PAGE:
Cairo is not a shade close to green. Considered one of the top 10 most polluted cities in the world, the Egyptian capital is toxic. Breathing its air is equal to smoking 20 cigarettes a day, and the Nile River’s water has become more grey than blue. The season of rice hay burning leaves the air even more suffocating. Meanwhile, going green is not a priority to the state, with 20 million residents living in crammed up blocks of buildings, or poorly-planned under-constructed slums. Unless one lives in a high-end exclusive gated community, finding a park is like finding money on trees.
“Cairo is a very dense city, so space is a premium,” confirmed Omar Nagati, co-founder of Cluster, adding that “any open space left is used by people for other things.” Sidewalks are taken over by cafes, cart sellers, and other commercial activities, he explained.
On a macro scale, in planning (often formal state planning) there is always a provision for green spaces, with a percentage allocated for every neighborhood, Nagati stated. For example in planning the Nasr City district, every few blocks there was a central garden. “However, if you go to visit it now, gardens have been converted into mosques, coffee shops, parking lots… etc,” he pointed out.
As there is so much pressure on land in Cairo, green spaces became sidelined as the least important use of the land. Among the few exceptions, particularly in the lower-income parts of the city, is Al-Fostat Garden. Built on what was once a dump site, the garden entertains families on a 10 square kilometer area. Another exception is the International Garden, located in the busy Nasr City district.
In informal areas, which are unofficially planned and built by communities in a bottom-up process, there is no allocation for public services, which includes gardens. In these areas, there are even fewer green spaces, almost none, Nagati said.
Yet on a small scale, there are always small leftover spaces that are often converted into green spaces, which include gaps between buildings, front yards, rooftops, or a little lawn outside the building. So people find a way to create these kinds of micro scale urban gardens informally, which sometimes make up for the lack of large-scale open spaces.
Indeed, Cluster tries to capitalize on these potential gaps, alleyways, and backyards, and to turn them into small parks and green open spaces, Nagati said. Marketing itself as a ‘Cairo Lab for Urban Studies,’ Cluster promotes a sustainable urban environment and a more diverse and accessible public space. It also investigates new approaches to informal practices that would generate alternative modes of urban development.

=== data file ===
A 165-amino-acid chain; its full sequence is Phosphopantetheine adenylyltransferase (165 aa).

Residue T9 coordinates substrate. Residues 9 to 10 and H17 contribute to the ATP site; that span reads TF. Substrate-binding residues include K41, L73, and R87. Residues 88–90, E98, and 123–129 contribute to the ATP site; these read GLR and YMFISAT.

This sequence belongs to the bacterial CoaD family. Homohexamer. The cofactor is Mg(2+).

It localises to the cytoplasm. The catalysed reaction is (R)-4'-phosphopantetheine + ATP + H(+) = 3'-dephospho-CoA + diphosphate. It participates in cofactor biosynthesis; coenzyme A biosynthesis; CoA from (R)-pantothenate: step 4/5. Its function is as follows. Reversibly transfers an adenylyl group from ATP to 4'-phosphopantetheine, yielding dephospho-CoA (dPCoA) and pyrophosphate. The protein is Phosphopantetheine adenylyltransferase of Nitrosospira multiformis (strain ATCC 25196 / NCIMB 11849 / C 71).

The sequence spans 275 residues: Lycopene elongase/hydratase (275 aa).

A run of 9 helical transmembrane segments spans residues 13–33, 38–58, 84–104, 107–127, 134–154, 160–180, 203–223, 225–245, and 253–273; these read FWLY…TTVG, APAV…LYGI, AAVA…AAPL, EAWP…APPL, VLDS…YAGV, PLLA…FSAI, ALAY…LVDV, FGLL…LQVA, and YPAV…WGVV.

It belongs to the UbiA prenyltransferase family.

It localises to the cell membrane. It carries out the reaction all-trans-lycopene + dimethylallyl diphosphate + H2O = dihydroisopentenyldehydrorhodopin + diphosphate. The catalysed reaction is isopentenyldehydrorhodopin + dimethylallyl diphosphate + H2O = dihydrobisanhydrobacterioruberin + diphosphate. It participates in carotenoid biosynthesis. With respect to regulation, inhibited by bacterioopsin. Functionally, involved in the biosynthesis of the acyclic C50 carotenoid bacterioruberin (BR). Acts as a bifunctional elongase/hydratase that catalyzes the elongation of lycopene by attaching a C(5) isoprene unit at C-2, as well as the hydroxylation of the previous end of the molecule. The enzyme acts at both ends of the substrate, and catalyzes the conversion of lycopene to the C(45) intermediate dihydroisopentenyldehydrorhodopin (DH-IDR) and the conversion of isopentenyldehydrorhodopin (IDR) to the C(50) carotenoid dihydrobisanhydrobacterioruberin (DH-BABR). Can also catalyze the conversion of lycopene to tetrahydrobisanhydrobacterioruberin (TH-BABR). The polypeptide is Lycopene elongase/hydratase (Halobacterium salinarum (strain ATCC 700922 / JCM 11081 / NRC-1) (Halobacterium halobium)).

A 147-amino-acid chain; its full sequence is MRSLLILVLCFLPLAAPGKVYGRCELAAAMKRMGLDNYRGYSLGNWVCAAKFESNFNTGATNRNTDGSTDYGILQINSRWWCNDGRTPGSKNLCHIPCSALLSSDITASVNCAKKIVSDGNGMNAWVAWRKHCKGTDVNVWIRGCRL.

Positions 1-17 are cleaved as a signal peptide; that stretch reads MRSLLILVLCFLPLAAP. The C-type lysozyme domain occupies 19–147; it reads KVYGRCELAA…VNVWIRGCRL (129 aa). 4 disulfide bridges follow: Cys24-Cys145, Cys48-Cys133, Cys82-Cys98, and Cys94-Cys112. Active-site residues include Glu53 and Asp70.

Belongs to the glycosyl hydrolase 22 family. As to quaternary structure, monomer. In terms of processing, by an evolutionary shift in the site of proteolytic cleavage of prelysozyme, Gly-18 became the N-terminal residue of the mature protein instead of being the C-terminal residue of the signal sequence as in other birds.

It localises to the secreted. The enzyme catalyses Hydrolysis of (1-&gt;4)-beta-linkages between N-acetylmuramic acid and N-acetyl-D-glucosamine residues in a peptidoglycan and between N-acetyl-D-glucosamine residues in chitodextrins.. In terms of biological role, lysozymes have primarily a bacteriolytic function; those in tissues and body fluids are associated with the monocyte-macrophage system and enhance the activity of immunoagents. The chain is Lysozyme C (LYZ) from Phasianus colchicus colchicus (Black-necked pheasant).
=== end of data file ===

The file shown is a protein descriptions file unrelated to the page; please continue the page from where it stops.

To go around the “reality of spaces,” as Nagati put it, people use spaces that are not necessarily planned as parks but do have some greenery. In Gameat El Dowal Street in the Mohandessin District, or in Heliopolis where there are large boulevards, one finds green strips between the two road lanes, where it is not an unusual sight to see citizens using such areas for picnics, or sitting down and relaxing.
The gap is vivid, between the planned approach of the city, and the reality where people find ways to make up for the lack of green spaces by inventing or appropriating other spaces which are not designed as such but used as green elements, Nagati highlights.
A recent University of Exeter study found that such green spaces are not a luxury, but a necessity for the psychological and mental health of a citizen. Individuals reported less mental distress and higher life satisfaction when they were living in greener areas, the study maintained.
“In comparative terms, living in an area with higher levels of green space was associated with improvements in our well-being indicators roughly equal to a third of that gained from being married, or a tenth as large as being employed vs. unemployed,” it stated.
The study raises the issue to the attention of investors, policymakers, and urban planners, saying “Urbanisation is considered a potential threat to mental health and wellbeing and although effects at the individual level are small, this study demonstrates that the potential benefit at a population level should be an important consideration in policies aiming to protect and promote urban green spaces for wellbeing.”
Two ways would make it attractive for investors to put money in green spaces, Nagati believes.
One business model is having some commercial activities attached to parks, such as concession stands or cafeterias, which would generate income. Al-Azhar Park is a good example, according to Nagati. It has a mix of small fee ticket (10.L.E) for the general public, he said, and high end restaurants to subsidize such tickets.
Al-Azhar Park is a rare 30 hectares located at the heart of Islamic Cairo. The biggest green area in the capital, weekends leave the park packed with families looking for a cheap breather from their stressful daily lives.
The other model is that in the city center itself, large corporations such as banks, insurance companies, and law firms ensure as part of their branding to have a little bit of an urban park outside the premises or headquarters, and it becomes part of their marketing image to dedicate some of their property to public use. “This is called privately owned public space (POPS) , and it is applied in many cities of the world. New York is full of that,” said Nagati.
Numerous start-ups and construction companies, such as Schaduf, are also turning to green solutions, planting roof tops, recycling waste, and incorporating plant-covered walls in otherwise non-green buildings, in a non-green city.
Through a combination of private interest and common good, one finds reconciliation. “You can find smart ways to combine them,” Nagati concluded.